Think of this work as a 'pop' public policy book. Like all books of this genre, we let stories of Indian experiences take centre stage. That's because context is king in public policy. There are very few immutable, universal rules that apply across all countries. We believe that our discourse on government is anchored way too much on the stories and experiences of other countries.
The result is that public policy books end up discussing distant and unrelatable stories. For instance, you too would have come across a popular quote on WhatsApp. Attributed to Gustavo Petro, a former mayor of Bogota, the quote reads: 'A developed country is not a place where the poor have cars. It's where the rich use public transportation.' Reading about Bogota's transformation can give a misleading assessment that spending more on Bus Rapid Transit systems alone can bring about a similar change in India as well. However, what gets missed in transplanting such ideas unthinkingly is that context matters.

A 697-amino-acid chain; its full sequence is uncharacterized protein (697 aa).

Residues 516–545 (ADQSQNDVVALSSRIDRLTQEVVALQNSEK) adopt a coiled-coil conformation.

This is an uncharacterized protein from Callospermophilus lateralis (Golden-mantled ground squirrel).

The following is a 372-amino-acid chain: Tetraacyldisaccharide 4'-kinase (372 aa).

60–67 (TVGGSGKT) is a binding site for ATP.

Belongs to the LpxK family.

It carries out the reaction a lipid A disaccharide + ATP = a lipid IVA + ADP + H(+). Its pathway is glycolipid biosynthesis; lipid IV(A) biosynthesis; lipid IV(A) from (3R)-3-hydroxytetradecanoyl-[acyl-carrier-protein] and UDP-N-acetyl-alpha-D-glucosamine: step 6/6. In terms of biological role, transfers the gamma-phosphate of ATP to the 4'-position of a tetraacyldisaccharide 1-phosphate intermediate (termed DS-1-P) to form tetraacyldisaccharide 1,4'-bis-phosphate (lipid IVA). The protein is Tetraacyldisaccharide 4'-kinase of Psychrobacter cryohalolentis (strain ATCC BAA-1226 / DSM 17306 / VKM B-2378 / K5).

Bogota's public transport success is also about changing social attitudes, individual incentives, and guiding market behaviour. Many not-so-apparent, context-specific things need to fall in place to replicate successes from other policy environments. For this reason, this book is about Indian public policy centred on India's experiences.
Any individual is a part of three meta-institutions, each with its unique characteristics, follies, and strengths. Each chapter discusses a prevalent idea, story, or myth in the popular discourse on Indian governance.
We hope, dear reader, you will find something useful in this book, something that will contribute to your understanding of Indians governing themselves. And we also hope you have fun while reading it.